• A tract of land over which boats or goods are carried between two bodies of navigable water; a portage.
  • (computing) The bit or digit that is carried in an addition.
  • Derived terms

    * concealed carry * fireman's carry * full carry * negative carry * open carry * positive carry

    stand

    English

    Verb

  • (lb) To or be positioned physically.
  • #(lb) To support oneself on the feet in an erect position.
  • #:
  • #*
  • , title=(The Celebrity), chapter=5 , passage=Then came a maid with hand-bag and shawls, and after her a tall young lady. She stood for a moment holding her skirt above the grimy steps,
  • #(lb) To rise to one’s feet; to stand up.
  • #:
  • # To remain motionless.
  • #:
  • #*Bible, (w) ii, 9
  • #*:The star, which they saw in the east, went before them, till it came and stood over where the young child was.
  • #*, chapter=23
  • , title= The Mirror and the Lamp , passage=The slightest effort made the patient cough. He would stand leaning on a stick and holding a hand to his side, and when the paroxysm had passed it left him shaking.}}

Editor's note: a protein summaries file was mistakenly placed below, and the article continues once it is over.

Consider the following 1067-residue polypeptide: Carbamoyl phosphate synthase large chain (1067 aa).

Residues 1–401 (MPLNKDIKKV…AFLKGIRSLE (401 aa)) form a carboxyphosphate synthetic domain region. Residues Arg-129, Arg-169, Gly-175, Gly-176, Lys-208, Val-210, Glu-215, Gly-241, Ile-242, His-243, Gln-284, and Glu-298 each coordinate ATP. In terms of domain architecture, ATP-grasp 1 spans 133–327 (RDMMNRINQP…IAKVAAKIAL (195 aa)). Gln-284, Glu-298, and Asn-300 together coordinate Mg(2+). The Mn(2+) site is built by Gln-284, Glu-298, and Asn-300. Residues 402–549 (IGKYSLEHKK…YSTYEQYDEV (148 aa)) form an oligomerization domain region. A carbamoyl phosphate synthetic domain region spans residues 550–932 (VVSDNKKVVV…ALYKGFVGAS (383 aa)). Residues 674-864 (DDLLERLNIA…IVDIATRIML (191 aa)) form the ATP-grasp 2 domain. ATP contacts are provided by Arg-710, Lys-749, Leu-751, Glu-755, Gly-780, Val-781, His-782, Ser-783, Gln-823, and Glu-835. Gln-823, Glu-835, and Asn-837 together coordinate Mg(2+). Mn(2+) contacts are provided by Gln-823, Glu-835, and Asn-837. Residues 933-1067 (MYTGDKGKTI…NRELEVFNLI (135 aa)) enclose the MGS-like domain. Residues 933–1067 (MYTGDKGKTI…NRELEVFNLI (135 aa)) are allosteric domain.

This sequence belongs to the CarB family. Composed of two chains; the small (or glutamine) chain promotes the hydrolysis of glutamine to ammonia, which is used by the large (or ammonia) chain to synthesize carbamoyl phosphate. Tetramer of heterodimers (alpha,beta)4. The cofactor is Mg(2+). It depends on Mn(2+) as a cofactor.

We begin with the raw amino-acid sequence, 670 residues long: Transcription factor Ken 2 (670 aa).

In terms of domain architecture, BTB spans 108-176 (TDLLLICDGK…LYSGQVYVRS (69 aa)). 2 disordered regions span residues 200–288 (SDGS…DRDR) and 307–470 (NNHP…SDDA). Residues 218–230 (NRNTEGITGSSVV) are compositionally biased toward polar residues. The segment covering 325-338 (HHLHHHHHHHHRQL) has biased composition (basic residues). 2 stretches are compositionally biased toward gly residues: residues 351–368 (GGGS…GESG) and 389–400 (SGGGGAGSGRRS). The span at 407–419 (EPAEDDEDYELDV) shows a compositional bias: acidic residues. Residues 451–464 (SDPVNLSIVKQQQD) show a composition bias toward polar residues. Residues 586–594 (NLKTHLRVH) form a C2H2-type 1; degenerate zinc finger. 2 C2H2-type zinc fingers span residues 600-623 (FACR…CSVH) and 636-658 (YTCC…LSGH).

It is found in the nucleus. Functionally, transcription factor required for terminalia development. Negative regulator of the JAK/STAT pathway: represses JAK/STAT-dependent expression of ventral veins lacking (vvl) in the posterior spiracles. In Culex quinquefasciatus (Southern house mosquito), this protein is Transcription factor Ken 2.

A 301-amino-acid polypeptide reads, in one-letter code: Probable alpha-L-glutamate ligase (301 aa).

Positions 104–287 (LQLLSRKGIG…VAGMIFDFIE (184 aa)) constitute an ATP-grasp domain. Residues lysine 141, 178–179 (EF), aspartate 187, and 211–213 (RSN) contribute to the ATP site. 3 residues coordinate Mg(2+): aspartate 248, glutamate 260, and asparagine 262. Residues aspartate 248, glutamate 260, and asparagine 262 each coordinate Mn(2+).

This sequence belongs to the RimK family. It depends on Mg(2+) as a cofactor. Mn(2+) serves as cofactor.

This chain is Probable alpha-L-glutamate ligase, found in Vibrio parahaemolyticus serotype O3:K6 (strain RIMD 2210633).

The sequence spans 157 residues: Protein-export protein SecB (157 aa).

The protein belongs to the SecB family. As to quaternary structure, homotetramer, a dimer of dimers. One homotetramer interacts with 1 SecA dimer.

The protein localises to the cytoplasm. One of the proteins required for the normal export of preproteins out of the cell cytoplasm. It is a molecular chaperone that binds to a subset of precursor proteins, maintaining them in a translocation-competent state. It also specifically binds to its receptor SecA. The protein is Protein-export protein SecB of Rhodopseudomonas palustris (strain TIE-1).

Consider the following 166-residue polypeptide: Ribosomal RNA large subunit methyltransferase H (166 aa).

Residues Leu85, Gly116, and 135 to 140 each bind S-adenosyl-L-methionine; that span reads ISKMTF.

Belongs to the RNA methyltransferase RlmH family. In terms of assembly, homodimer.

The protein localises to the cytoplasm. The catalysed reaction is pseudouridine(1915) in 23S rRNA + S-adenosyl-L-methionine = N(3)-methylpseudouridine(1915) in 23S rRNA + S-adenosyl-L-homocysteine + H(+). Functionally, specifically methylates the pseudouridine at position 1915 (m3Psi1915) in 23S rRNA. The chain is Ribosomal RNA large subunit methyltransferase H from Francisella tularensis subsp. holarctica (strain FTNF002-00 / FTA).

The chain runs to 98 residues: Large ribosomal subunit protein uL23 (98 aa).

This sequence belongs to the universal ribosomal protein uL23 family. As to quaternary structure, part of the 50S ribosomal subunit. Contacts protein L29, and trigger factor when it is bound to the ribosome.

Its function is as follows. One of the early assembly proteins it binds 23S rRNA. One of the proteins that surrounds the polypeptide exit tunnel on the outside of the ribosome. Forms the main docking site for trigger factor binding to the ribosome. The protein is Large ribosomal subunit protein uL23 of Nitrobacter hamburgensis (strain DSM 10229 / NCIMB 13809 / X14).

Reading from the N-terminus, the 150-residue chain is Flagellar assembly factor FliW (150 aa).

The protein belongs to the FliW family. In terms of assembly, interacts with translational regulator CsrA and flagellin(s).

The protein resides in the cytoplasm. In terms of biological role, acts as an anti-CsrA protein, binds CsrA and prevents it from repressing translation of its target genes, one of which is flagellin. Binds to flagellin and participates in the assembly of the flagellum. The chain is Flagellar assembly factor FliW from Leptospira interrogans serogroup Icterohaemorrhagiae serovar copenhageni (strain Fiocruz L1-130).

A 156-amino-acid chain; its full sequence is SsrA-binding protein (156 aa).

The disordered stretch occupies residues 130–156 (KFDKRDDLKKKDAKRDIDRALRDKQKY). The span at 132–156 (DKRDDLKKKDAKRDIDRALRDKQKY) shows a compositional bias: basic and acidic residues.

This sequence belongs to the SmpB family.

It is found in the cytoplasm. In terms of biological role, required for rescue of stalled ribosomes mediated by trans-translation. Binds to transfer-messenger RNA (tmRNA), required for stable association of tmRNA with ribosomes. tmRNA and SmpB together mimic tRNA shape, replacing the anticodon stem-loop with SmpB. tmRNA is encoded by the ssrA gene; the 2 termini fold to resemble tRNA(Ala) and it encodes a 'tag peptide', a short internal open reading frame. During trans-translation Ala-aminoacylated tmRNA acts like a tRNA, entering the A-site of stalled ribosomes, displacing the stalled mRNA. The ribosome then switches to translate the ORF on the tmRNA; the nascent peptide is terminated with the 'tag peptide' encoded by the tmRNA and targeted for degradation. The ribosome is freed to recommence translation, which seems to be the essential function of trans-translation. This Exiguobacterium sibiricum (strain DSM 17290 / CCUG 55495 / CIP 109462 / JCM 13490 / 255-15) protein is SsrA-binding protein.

• #*
  • #*:Turning back, then, toward the basement staircase, she began to grope her way through blinding darkness, but had taken only a few uncertain steps when, of a sudden, she stopped short and for a little stood like a stricken thing, quite motionless save that she quaked to her very marrow in the grasp of a great and enervating fear.
  • #(lb) To be placed in an upright or vertical orientation.
  • #*
  • #*:They burned the old gun that used to stand in the dark corner up in the garret, close to the stuffed fox that always grinned so fiercely. Perhaps the reason why he seemed in such a ghastly rage was that he did not come by his death fairly. Otherwise his pelt would not have been so perfect.
  • #*
  • #*:He seized the gun which always stood in a corner of his bedroom.
  • #(lb) To place in an upright or standing position.
  • #:
  • #(lb) To occupy or hold a place; to be situated or located.
  • #:
  • #(lb) To measure when erect on the feet.
  • #* (1809-1892)